Playing with a visual alphabet

vis-alpha-a-b-c-d
I am struggling to know which of the (currently) 36 memory experiments to work on at any given time. At the moment, I am playing around with designing a visual alphabet along the lines of those used in the Renaissance. I’m not going to attempt anything like the Renaissance masterpiece in the top image!

Below are some versions from  the German Dominican Johann Host von Romberch who wrote about memory methods (among other things) around 1530.

rhomberg-grammatica
Here’s one of my first rough sketch for M:

m-marmoset-mine
I will be doing mine as a continuous strip in a ‘concertina’ booklet that folds out. I want the characters / animals in my visual alphabet to interact with the next or previous animal to give an easier link for memory (which the marmoset doesn’t at the moment).  I hope it will get to the stage I don’t need the letters, just the sequence of images. I want to use this as a memory aid for temporary lists, talks and so on.

I am using any animals or mythological characters I can come up with and playing with the way it will look with the illuminated letters. I am not totally happy with my list of animals / characters. I want more dynamic interaction between the character and the next in line. My artistic skills are limited but I shall just have to work at it!

A: Arachne
B: Bird of Paradise
C: Cat
D: Dragon
E: Emu (not really suitable)
F: Frog
G: Griffin (that’ll test my art!)
H: Hydra (lots of curvy snakes – that’s staying!)
I: Imp
J: Jester
K: Kingfisher (mmmm? maybe too sedate?)
L: Lion
M: Marmoset (I have that one working, so cute!)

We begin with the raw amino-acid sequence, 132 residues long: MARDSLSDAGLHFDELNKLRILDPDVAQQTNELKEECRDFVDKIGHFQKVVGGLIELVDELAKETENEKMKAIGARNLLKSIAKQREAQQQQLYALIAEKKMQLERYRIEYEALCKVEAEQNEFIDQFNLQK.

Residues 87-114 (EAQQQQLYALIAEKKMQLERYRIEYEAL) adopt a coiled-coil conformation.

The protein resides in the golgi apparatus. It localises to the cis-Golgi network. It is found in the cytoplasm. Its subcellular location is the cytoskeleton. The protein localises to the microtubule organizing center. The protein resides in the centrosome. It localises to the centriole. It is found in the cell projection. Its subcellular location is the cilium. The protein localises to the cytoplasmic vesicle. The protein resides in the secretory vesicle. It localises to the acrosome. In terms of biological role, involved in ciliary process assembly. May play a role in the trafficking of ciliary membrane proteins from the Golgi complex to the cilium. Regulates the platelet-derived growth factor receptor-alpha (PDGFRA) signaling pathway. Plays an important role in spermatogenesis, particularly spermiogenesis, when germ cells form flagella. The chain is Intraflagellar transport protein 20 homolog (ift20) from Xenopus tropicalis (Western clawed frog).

N: Neptune
O: Owl (of course!)
P: Phoenix
Q: Quetzalcoatl (too obscure? Too like Phoenix?)
R: Raven
S: Spider (MUST be a spider, given my addiction)
T: Toucan
U: Unicorn
V: Vulture
W: Wyvern (or is that obscure?)
X: Xanthorrhea (plant, dull – HELP!!!)
Y: Yorkshire terrier (HELP, that was nearly as desperate as X)
Z: Zeus

Some of these have a mythological feel while others don’t. Does that matter? ANY suggestions and ideas very welcome.
________________________________________
UPDATE – 12 December 2016:

Thank you for all the comments, messages and emails. I am updating some of the choices above:
E is staying as the emu because it has stuck so hard when I use the list.
G is now a Ghost, a woman in a long white dress (as is mandatory for ghostly women)
K is a Kiwi. I use the visual alphabet for memorising bird lists when we are out birding. So much easier than taking a notebook out constantly. It is very confusing when we see a kingfisher and it isn’t in the K-place. My drawings of kangaroos or koalas would simply make you all laugh – they are really hard to draw.
W – the argument below for a wombat is too convincing to ignore. Wombat it is.
X is Xerxes of Persia with his long curly beard. Not well known but far better than a Xanthorrhea plant which no-one has heard of anyway.
Y is now a yak. Of course. How silly of me (as was pointed out by a number of correspondents).

I start art classes this week to work on the visual alphabet, and the other memory experiments which need art, such as the medieval manuscript (I love being ludicrously ambitious) and the bestiary. My new teacher did advertise that he will help with individual projects. I suspect he didn’t mean medieval memory experiments.

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About lynne

I am an Honorary Researcher at LaTrobe University. I am the author of 17 books, the most recent being 'Spiders: learning to love them' (Allen & Unwin), 'Knowledge and Power in Prehistoric Societies' (Cambridge University Press, and 'The Memory Code' (Allen & Unwin, AUS; Pegasus Books, US and Atlantic Books, UK). My new book 'Memory Craft' is about how to apply the indigenous memory methods - and many more - in contemporary life. It was published on June 3, 2019.
This entry was posted in illuminated manuscripts, memory devices, memory places, Memory Spaces, mnemonics, Renaissance, The Memory Code, visual alphabet and tagged , , , , , , . Bookmark the permalink.

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